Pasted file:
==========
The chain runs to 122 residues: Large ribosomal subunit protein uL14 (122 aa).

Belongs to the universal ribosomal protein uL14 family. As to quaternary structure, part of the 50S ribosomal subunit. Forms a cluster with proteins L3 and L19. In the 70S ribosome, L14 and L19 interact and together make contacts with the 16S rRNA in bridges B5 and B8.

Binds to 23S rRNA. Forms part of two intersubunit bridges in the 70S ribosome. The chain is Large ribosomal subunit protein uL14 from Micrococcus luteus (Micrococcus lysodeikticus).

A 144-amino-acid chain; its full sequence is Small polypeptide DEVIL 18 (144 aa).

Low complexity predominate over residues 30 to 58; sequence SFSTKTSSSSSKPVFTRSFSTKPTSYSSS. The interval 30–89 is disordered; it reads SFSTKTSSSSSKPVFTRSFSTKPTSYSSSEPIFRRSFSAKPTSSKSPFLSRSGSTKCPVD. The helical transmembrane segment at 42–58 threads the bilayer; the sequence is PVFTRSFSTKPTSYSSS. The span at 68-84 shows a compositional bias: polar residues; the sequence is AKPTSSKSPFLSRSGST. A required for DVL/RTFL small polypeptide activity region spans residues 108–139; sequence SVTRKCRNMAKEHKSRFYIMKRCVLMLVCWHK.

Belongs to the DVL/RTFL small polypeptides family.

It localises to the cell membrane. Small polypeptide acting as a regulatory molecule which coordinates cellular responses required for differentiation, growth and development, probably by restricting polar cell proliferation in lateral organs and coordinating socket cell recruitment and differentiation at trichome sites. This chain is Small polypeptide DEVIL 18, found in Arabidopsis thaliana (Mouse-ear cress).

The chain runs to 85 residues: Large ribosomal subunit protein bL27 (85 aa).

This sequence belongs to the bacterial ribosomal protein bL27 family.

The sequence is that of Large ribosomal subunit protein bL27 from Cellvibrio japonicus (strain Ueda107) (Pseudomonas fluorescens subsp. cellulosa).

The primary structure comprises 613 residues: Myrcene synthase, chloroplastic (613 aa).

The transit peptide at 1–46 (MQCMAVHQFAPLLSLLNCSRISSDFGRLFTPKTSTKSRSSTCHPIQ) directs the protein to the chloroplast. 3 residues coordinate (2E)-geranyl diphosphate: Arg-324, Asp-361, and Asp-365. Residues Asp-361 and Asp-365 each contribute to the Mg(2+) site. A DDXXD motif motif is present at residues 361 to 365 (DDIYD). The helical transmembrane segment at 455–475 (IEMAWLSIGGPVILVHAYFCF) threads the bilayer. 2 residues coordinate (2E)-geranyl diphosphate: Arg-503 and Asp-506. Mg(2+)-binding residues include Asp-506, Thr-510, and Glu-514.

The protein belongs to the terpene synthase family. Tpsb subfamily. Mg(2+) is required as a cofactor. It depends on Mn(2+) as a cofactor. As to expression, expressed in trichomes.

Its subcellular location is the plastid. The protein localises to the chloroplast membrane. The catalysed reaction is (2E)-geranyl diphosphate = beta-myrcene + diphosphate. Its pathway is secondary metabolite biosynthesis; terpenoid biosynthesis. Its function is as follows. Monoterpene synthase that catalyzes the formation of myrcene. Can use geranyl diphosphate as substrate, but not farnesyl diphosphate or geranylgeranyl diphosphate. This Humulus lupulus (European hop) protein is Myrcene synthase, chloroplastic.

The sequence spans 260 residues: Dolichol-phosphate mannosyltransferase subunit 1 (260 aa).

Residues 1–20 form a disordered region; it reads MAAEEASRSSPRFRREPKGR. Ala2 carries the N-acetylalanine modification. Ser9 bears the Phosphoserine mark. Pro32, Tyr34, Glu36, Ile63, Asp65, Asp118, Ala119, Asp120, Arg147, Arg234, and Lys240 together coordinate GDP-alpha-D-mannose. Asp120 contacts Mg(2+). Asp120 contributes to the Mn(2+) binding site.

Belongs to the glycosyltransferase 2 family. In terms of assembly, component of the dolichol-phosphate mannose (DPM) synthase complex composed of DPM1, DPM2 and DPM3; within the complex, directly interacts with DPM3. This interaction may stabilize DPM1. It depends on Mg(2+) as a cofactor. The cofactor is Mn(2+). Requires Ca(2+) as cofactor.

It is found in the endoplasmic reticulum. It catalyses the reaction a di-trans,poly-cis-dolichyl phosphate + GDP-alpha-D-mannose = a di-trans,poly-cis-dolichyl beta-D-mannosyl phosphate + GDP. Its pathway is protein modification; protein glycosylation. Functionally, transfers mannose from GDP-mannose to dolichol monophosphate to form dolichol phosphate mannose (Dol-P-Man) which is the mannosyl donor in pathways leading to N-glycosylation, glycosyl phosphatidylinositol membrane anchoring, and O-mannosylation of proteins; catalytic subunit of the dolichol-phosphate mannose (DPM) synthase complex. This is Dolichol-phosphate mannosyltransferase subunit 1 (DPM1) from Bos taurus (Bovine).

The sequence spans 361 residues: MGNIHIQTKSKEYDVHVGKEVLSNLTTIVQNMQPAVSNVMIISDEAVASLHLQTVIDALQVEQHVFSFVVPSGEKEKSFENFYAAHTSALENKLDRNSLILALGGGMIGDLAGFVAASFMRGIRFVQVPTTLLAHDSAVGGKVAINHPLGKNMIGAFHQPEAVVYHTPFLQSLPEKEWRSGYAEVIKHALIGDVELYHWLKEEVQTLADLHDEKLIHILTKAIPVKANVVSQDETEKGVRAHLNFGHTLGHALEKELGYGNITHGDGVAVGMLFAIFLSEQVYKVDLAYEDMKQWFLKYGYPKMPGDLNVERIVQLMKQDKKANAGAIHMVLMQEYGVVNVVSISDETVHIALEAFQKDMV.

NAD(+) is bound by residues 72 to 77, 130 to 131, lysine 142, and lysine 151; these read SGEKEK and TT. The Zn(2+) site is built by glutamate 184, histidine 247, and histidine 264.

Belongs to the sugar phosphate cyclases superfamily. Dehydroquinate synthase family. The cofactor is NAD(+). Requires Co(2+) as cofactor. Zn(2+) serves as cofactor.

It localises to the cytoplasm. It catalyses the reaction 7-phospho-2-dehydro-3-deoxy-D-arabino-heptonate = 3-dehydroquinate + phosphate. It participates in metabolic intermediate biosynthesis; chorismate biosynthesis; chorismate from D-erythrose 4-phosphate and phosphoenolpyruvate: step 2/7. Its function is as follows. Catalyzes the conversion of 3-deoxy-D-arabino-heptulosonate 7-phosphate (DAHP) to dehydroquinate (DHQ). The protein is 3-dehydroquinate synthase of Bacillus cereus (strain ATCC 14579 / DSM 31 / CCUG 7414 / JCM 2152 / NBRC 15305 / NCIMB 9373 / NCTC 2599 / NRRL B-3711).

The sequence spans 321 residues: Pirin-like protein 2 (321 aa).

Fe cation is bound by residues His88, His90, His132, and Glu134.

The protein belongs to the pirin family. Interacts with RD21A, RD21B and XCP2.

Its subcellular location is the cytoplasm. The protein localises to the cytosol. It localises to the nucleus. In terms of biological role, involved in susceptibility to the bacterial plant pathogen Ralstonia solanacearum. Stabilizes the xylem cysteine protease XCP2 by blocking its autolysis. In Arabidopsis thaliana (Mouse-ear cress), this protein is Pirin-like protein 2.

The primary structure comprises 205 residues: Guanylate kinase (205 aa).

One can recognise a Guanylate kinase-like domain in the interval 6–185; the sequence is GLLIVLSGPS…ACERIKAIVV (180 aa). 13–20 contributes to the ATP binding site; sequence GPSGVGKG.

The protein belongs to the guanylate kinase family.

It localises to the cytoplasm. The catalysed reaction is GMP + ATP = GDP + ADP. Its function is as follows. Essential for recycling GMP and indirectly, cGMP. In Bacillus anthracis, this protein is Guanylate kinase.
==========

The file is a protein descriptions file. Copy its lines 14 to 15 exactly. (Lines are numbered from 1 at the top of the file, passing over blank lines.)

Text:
Its subcellular location is the plastid. The protein localises to the chloroplast membrane. The catalysed reaction is (2E)-geranyl diphosphate = beta-myrcene + diphosphate. Its pathway is secondary metabolite biosynthesis; terpenoid biosynthesis. Its function is as follows. Monoterpene synthase that catalyzes the formation of myrcene. Can use geranyl diphosphate as substrate, but not farnesyl diphosphate or geranylgeranyl diphosphate. This Humulus lupulus (European hop) protein is Myrcene synthase, chloroplastic.

The sequence spans 260 residues: Dolichol-phosphate mannosyltransferase subunit 1 (260 aa).